It would have been well for Valamour, however, if all his wit had been as little regarded. But certain persons at Aix-la-Chapelle had paid more attention to his jeux-d’esprit, and some rumours of the sagacious guesses he had made on political matters found their way to Versailles. The consequence was, a domiciliary visit to search for treasonous papers; seals of office were put on the doors of his villa, and a mandate was presented to him, requiring his attendance at the Secretary of State’s bureau under an Exempt’s escort. He never doubted the willing attendance of his wife, and was confounded at her refusal. “There can be no use in my stay with you in prison,” she said, “therefore you ought not to be so unreasonable as to require it.”—“What, madam! you feel no necessity to prove your duty and attachment to me?”—“None at all, monsieur, unless you can prove that I have failed in either. I should only add to your distresses in Paris, and you to mine—I may be as well employed here, and shall stay, where I am.”—“There wanted only this to convince me the cabalist spoke truth,” said the angry husband, and departed alone, satisfied that she neither had a soul, nor ever could have one: and he comforted himself again by remembering her term was short.

Our Chevalier was accused of having asserted, that the celebrated prisoner in the Iron Mask was the last-born twin-brother of Louis XIV. and his impertinent conjecture was punished by a confiscation of his estate and a decree of banishment. Permission, however, was granted him to sell the furniture and heir-looms of his patrimonial villa, and to visit it for ten days without official superintendence. He returned to the Provençal valley in extreme ill-humour; and much as he had been chagrined by his wife’s coldness, he was glad to find some one forced to listen to his tale of grievances. She heard the sentence of exile and deprivation with admirable fortitude, but her husband would have been more pleased if she had raved at his enemies and deplored her ill-fortune. He wanted a pretext to scold and lament, and was angry that she seemed wiser than himself. He walked out to his favourite recess in the valley, and found the sacred rosebushes torn up by the roots, the gates of his gardens broken, and all the outrages of petty and vulgar malice committed by the peasantry, now no longer his vassals.—“And why,” said Ariette, who walked by his side, “are you heart-struck by this?—Of what use to you were these men’s acts of false servility, and what harm is there in their open hatred? Let them shew it as often as they will by such acts—they are only ills because you think them such—Feel them no longer, and you disappoint your enemies. They have had more trouble in pulling up these paltry thickets of roses than you had reason to value them.”—“But my mother!—was it nothing to see a memorial of her goodness?—I need it, madam, I assure you, to prevent me from growing ferocious.”—“Very well, chevalier! and if you had no better reason for your goodness than the sight of a few rosebuds growing where your mother’s died twenty years ago, your ferocity will be more honest and more natural.”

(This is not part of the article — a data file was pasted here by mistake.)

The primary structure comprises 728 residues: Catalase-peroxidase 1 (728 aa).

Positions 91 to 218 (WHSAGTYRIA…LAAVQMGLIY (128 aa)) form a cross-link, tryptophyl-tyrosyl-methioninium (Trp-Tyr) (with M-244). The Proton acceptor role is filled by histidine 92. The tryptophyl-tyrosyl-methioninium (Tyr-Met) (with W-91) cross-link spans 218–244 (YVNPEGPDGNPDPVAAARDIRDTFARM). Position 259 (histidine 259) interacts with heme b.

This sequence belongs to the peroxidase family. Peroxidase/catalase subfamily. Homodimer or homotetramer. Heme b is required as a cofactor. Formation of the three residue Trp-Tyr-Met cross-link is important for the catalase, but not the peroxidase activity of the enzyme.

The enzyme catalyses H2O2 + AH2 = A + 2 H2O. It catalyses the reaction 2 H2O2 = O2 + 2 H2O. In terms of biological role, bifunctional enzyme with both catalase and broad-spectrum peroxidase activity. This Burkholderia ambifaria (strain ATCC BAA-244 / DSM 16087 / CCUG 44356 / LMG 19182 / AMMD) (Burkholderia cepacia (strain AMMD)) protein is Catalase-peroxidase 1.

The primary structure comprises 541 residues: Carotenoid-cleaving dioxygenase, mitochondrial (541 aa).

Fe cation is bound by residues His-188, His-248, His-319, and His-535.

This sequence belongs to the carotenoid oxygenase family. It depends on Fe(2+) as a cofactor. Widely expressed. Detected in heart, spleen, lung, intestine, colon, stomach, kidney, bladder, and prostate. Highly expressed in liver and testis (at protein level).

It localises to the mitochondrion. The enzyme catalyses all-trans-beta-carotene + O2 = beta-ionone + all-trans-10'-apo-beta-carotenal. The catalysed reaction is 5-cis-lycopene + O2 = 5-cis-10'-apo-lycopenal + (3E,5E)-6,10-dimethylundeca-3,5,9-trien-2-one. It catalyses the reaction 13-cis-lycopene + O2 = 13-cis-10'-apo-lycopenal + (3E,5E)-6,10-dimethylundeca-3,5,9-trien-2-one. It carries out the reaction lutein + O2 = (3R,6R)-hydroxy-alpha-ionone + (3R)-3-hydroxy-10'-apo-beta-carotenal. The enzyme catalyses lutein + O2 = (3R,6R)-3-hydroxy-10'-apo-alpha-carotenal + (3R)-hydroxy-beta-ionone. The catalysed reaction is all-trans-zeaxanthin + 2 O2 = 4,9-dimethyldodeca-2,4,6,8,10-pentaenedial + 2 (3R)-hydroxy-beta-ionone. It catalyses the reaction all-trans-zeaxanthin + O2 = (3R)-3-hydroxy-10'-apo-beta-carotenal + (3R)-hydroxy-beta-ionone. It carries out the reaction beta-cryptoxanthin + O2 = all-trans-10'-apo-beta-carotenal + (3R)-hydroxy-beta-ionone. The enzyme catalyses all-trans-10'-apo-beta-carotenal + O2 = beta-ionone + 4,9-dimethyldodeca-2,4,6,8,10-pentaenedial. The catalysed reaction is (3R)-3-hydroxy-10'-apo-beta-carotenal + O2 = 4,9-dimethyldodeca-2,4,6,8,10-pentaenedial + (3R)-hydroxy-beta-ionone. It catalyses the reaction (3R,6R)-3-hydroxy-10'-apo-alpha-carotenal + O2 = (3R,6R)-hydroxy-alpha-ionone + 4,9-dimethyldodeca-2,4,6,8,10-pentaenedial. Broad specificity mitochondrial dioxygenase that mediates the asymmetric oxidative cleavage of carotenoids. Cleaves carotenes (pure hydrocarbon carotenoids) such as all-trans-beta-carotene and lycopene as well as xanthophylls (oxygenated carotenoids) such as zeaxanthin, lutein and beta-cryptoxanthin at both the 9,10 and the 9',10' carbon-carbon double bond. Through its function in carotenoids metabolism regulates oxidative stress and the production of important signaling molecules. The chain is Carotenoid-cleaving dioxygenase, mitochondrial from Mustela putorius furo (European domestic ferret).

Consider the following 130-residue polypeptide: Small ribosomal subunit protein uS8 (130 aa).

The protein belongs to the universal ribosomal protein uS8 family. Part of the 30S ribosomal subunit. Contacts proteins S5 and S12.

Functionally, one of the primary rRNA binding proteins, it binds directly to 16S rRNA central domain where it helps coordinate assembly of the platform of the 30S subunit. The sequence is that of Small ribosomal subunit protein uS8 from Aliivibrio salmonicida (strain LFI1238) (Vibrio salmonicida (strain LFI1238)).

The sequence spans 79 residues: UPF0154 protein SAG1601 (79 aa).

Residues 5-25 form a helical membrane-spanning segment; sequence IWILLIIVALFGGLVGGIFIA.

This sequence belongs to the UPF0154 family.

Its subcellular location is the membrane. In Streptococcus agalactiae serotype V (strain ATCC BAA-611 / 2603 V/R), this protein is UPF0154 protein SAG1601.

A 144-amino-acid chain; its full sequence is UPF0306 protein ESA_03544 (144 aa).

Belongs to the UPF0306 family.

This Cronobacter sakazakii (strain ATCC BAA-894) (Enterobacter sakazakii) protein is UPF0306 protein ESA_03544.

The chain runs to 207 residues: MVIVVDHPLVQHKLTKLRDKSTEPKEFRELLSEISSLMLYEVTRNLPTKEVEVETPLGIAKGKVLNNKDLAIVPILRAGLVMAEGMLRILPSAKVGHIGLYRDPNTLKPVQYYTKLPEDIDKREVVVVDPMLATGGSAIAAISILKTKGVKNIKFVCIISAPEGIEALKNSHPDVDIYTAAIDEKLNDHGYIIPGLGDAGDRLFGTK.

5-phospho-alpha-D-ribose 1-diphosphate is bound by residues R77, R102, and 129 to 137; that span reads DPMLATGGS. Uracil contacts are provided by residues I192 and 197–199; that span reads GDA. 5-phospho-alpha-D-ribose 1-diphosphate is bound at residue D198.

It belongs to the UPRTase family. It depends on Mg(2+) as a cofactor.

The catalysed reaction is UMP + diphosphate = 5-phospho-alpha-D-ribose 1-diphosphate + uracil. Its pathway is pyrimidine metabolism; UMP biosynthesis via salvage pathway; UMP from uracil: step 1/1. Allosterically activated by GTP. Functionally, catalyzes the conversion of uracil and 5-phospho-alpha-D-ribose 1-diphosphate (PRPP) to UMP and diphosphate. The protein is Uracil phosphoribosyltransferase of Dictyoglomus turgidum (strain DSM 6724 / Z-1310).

Valamour’s fury rose beyond his power of self-command, and he uttered all the bitter upbraidings his wit could devise; for anger and despair are oftener witty than love. They lasted half an hour without provoking a single retort from Ariette; but as her watch, on which she looked with vexatious calmness, indicated the thirtieth minute, she dropped her veil, and turned to leave him. This act recalled to his mind the custom she had religiously observed before her marriage—he had never held her in passionate discourse so long after, and it cooled his emotion by reminding him of the strange circumstances connected with her character. While he hesitated and thought of snatching off the mysterious veil, she retired in silence, sighing deeply.—“How intolerable is all this meekness!” said poor Valamour to himself—“If she would be angry sometimes, I could be angry myself at my ease.”

At the supper-hour he found her sitting alone near a table, dressed with the graceful order of happier times. They were to depart to-morrow; and this parlour—this hearth which his childhood had endeared to him, the portrait of his father, the grave of both his parents seen in the soft moonlight, recalled all that was kind and good in Valamour’s temper. Ariette lifted up her veil, and seated herself at the head of the table, lighted only by the beams of the summer-moon. It touched her countenance with singular beauty, not rendered less affecting to her husband’s eye by novelty, for this was the first time she had ever permitted herself to be seen by him in the moon’s light.— “To-night,” she began, breaking a long silence, “is the anniversary of our marriage, and the seventeenth since—but it is not yet time to speak of that.—You were displeased with me for paying but little attention to the rose-trees you respected—I planted another during your absence at Paris, and these are its first productions—perhaps they will not displease you, for they must die to-night.” And smiling sorrowfully, but with great sweetness, she placed on the centre of the table a basket of white roses, and retired.—Valamour was surprised and touched by her last words, and still more when, by drawing out a branch of the flowers, he discovered a large quantity of gold coin and several jewels beneath them. A leaf of ivory in a corner of the basket offered itself next to his notice, but the words pencilled on it made him forget every other part of the gift.